As we consider all of this today, in readying our cook-out and fireworks viewing plans, two points to close on regarding squaring our own covenantal consciousness.  Leaders need to be transformational and must create conditions that others can believe in and follow and when we do follow, we must do so with both a commitment to a shared vision and a constancy of purpose to cause.

And so, in keeping with your faith, as you understand it, God bless America. And God bless those who stand the watch in defense of our national interests, civilian and military, and those who support them. May we be reminded in the midst of the pageant and pomp and parade that there is a price of admission to the land of the free and the home of the brave. That price is active citizenship, duty, diligence, honor and service.

Happy Independence Day.

Thursday, May 3, 2012

Get IT – Education as the pathway to technology-focused employment
Education TodayHow to Get IT
By Jerry Masin

Thomas Edison said, “Vision without execution is hallucination.” In today’s economic environment – where businesses have learned to do more with fewer people, yet struggle to find qualified candidates for those positions that are open – seeking employment without proper education and training is vision without execution. Unemployment rates remain stagnant in part due to more job seekers reentering the job market as the economy continues to recover, yet less jobs available because many positions cut during the recession are gone forever as technology has spurred improvements in business processes. As columnist David Brooks recently said, “American skills have not kept up with technological change.”

Those Americans who have kept up are succeeding. While unemployment rates still remain above 8 percent, unemployment in the information technology sector consistently runs well below national levels, as low as 3.3 percent in June year when the national rate was 9.2 percent. And the news for the IT community, and those seeking employment in this sector, keeps getting better. After sitting on their cash for most of the recession businesses once again are investing in IT, on both the software and hardware sides. U.S. businesses are forecast to spend $551 billion on IT products and services in 2012, according to the “United States Information Technology Report Q1 2012” issued by Drivers of that investment include cloud computing, mobile applications, data center consolidation, product innovation such as tablets and netbooks and technology innovation such as GPS, the report said. Monster added government mandates such as those of the American Recovery and Reinvestment Act. Because computers do not program themselves this increase in investment translates into demand for skilled IT workers. According to “Tech Hiring Trends 2012” issued by Acquity Group, there will be an increased demand for mobile application developers and data warehouse analysts this year. U.S. News and World Report lists software developer and database administrator as the second and fifth best jobs of 2012.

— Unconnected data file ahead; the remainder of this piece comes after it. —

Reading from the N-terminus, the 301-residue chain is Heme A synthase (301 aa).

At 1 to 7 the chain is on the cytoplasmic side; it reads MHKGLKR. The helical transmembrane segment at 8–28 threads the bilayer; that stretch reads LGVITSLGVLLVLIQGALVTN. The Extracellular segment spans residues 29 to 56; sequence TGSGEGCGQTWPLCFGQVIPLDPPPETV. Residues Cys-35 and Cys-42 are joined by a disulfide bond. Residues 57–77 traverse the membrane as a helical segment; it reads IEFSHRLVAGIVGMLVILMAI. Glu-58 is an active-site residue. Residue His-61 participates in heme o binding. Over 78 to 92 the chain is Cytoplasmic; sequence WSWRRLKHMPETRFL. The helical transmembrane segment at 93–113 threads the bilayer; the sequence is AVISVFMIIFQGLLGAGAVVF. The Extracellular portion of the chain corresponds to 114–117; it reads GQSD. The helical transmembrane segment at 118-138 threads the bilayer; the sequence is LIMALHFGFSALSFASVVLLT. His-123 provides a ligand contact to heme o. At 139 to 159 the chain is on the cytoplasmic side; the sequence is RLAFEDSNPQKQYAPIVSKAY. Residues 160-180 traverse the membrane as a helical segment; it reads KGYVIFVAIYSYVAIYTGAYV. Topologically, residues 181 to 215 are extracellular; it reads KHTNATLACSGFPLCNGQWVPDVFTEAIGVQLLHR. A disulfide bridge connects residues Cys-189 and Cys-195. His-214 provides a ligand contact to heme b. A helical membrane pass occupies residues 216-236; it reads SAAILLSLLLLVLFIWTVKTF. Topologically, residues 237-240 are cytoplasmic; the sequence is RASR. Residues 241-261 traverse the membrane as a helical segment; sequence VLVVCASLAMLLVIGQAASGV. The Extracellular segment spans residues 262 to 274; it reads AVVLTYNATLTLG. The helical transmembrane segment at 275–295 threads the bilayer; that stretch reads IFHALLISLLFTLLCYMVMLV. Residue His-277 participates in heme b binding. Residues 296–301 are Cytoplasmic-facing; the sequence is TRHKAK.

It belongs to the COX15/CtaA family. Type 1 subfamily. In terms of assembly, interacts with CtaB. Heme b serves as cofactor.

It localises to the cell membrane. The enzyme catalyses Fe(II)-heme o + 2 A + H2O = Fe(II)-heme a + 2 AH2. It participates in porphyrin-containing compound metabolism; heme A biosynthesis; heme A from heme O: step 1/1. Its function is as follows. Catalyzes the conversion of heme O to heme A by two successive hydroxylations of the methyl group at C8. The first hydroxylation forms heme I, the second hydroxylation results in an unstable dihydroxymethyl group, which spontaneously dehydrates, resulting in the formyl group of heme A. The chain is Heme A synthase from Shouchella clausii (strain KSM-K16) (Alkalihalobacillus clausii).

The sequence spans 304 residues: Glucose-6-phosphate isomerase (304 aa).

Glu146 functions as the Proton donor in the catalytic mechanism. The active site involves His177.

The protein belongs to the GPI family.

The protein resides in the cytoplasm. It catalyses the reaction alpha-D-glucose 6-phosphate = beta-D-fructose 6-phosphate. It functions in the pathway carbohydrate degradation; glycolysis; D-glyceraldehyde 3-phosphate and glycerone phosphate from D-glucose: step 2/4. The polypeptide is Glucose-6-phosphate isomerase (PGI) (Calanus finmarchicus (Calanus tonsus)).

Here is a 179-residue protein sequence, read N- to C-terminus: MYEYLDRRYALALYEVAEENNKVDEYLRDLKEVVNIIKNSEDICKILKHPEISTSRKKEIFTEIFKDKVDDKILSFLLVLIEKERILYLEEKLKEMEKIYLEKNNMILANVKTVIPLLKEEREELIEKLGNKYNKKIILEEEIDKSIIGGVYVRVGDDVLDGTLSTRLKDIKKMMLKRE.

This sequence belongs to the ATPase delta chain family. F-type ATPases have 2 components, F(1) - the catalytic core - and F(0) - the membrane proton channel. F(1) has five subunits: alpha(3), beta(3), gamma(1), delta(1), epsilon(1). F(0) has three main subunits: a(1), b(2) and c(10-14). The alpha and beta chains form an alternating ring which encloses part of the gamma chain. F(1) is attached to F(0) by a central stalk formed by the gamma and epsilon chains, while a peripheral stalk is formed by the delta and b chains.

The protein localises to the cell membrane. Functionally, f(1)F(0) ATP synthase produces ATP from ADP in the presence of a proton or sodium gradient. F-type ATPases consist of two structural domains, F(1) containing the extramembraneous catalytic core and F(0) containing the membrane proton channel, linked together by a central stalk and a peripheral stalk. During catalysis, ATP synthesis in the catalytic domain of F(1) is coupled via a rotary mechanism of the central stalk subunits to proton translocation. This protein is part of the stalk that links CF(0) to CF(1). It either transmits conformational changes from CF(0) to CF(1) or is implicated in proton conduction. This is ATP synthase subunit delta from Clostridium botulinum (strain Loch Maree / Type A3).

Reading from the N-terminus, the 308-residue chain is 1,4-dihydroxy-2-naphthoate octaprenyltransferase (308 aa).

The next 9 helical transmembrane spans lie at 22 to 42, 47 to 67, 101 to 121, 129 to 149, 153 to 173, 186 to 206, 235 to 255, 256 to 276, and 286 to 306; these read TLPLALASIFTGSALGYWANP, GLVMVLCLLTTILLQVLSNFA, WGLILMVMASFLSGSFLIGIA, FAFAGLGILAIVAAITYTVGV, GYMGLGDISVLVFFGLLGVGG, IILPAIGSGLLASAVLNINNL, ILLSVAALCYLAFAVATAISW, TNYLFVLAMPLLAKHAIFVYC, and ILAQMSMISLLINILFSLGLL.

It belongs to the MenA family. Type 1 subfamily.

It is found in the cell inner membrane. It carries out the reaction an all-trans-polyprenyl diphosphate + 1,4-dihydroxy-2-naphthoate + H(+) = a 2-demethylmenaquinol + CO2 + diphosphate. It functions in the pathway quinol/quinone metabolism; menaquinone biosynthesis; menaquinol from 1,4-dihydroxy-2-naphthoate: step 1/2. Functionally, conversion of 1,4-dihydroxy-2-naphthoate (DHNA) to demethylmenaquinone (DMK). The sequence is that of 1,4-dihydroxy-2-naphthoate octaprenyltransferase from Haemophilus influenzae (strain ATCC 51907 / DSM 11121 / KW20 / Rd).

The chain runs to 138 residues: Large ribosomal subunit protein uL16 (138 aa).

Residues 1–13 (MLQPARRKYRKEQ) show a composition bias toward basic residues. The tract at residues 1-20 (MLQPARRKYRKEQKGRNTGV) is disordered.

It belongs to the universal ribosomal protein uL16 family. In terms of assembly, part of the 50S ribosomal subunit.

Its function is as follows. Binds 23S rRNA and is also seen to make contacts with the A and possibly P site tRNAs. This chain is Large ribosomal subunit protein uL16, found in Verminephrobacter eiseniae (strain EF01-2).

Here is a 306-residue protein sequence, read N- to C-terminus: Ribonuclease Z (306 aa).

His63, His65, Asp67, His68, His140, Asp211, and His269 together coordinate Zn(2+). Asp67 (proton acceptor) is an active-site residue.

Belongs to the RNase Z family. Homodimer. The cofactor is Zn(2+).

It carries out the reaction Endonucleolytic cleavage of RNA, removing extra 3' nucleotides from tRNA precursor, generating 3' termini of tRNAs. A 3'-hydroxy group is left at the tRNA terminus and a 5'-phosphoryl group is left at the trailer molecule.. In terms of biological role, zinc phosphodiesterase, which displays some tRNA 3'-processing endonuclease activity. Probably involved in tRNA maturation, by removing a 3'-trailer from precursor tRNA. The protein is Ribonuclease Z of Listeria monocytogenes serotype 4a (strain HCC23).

Yet not everyone gets IT. The Princeton Review showed that the 10 most popular college majors continue to include business administration and management/commerce (#1), psychology (#2), English language and literature (#6) and political science and government (#9).
At the same time 52 percent of U.S. businesses report having difficulty filling open positions, according to ManpowerGroup’s “2011 Talent Shortage Survey.” Only 14 percent of hiring managers reported that over the last three years “most” or “nearly all” job candidates had the skills their company looks for in a potential employee, according to a recent survey by the Career Advisory Board. Even in IT there is a shortage of necessary skills, with 93 percent of businesses reporting an overall skill gap among their IT staff, according to the “State of IT Skills” report by CompTIA.
Learning, Growth and Sustainable Employment In the new economy of the 21st century, economic vitality is the outcome of a three-part formula: learning, growth and sustainable employment. Through job-specific education and training workers become properly skilled, help businesses grow and remain employable.

So how does an unemployed or underemployed non-IT worker take advantage of this increasing demand for skilled IT employees? As Edison said, they need to execute a plan.
First, job-seekers must perform a skills assessment. A job search is a journey and just as a traveler begins a journey by assessing what he or she will need for the trip job-seekers must determine which skills they possess and lack. (Skill self-assessment tools are readily available online.)